LOS ANGELES (Reuters) - An evangelical minister was appointed on Wednesday to head a new initiative against violent gangs in Los Angeles, which has been dubbed the gang capital of America.
The Rev. Jeff Carr, a minister in the Church of the Nazarene, will oversee a $168 million effort to create youth programs and other initiatives to counter a dramatic rise in murders and drive-by shootings among an estimated 720 street gangs.
Carr will help co-ordinate an anti-gang strategy unveiled earlier this year by police chief William Bratton and Mayor Antonio Villaraigosa, the son of immigrant parents who grew up on the city’s tough east side streets.
Gang experts say members are drawn from every ethnicity -- Asian, blacks, Latinos and whites. Most are high school dropouts who join gangs for status and excitement but many of them do not expect to live beyond the age of 20.
The first stage of the new strategy began in February, when for the first time police publicly named 11 of the city’s worst street gangs and their members and put some members on the FBI’s national most wanted list.
On Wednesday, the Los Angeles City Council approved a $50,000 reward for the person who tipped off authorities to one of those named -- the notorious Monster Kody of the 8-Trey Crip gang who was arrested in March. He is accused of beating a man so badly he needed facial reconstruction.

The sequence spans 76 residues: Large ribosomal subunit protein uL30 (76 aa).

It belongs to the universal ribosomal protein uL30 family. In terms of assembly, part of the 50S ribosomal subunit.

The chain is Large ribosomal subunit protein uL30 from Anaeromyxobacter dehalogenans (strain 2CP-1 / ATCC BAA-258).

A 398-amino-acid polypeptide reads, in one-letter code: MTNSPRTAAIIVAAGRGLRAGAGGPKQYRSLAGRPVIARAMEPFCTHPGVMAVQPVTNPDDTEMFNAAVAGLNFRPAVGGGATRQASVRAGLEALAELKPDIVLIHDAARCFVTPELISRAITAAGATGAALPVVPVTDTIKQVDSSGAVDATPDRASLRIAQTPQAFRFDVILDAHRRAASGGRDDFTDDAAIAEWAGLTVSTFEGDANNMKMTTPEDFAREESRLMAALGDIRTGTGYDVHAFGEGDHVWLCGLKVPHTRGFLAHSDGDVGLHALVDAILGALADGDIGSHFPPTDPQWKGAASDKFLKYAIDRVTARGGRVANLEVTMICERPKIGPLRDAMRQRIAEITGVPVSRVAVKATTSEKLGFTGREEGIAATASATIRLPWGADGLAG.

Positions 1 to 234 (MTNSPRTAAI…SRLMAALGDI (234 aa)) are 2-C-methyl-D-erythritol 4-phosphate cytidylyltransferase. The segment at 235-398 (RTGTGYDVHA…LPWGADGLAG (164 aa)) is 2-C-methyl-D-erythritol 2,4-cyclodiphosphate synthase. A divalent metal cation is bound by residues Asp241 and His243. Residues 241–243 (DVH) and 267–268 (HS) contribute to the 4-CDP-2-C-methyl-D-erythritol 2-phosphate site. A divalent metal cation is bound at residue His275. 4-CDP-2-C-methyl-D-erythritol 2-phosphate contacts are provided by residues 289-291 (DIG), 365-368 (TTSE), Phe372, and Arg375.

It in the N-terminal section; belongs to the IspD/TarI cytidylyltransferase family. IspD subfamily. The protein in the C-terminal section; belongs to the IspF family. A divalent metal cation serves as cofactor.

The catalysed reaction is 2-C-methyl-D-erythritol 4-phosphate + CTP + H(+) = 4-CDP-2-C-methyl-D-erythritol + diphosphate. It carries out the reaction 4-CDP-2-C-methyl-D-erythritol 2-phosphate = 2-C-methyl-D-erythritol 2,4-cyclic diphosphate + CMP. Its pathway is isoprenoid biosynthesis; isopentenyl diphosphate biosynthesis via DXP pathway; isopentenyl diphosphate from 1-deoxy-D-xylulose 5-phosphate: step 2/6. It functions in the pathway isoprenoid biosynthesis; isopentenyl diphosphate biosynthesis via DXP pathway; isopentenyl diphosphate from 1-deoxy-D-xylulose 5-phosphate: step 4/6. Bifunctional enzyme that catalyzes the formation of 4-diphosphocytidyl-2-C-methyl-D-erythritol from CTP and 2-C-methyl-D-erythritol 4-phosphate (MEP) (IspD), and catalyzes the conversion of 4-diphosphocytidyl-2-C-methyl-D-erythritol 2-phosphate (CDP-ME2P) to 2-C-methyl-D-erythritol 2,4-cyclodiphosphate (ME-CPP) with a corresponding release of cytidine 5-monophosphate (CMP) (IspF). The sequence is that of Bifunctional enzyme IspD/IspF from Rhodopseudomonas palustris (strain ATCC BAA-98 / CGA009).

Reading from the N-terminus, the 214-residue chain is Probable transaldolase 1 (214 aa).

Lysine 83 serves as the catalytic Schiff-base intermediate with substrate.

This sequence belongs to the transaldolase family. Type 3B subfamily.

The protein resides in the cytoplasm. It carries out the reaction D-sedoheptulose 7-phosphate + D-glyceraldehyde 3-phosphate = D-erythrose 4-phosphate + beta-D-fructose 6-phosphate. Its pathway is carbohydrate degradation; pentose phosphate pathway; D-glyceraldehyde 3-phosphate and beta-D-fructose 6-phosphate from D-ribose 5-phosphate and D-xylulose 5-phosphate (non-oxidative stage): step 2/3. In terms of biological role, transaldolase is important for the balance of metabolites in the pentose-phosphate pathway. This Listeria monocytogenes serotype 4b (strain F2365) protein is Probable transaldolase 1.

City officials have also pledged to better direct and expand the city’s existing 23 gang prevention and intervention programs that range from tattoo removal and sports training to parenting classes and tutoring.
“We can’t arrest our way out of this problem,” Carr told a news conference. “We have got to figure out how to provide opportunities to communities who have been bypassed for years.”
Los Angeles saw a 14 percent overall increase in gang-related crime in 2006. One area on the suburban San Fernando Valley saw a nearly 160 percent rise in such violence. Police say the estimated 40,000 members of street gangs were responsible for 56 percent of the 478 murders in Los Angeles.
Los Angeles County Sheriff Lee Baca told reporters earlier this year that “Los Angeles county and city is, unfortunately, the gang capital of America.”
In addition to his work as a minister, Carr also worked in Los Angeles for 17 years for a foundation that runs faith-based programs for low income youth.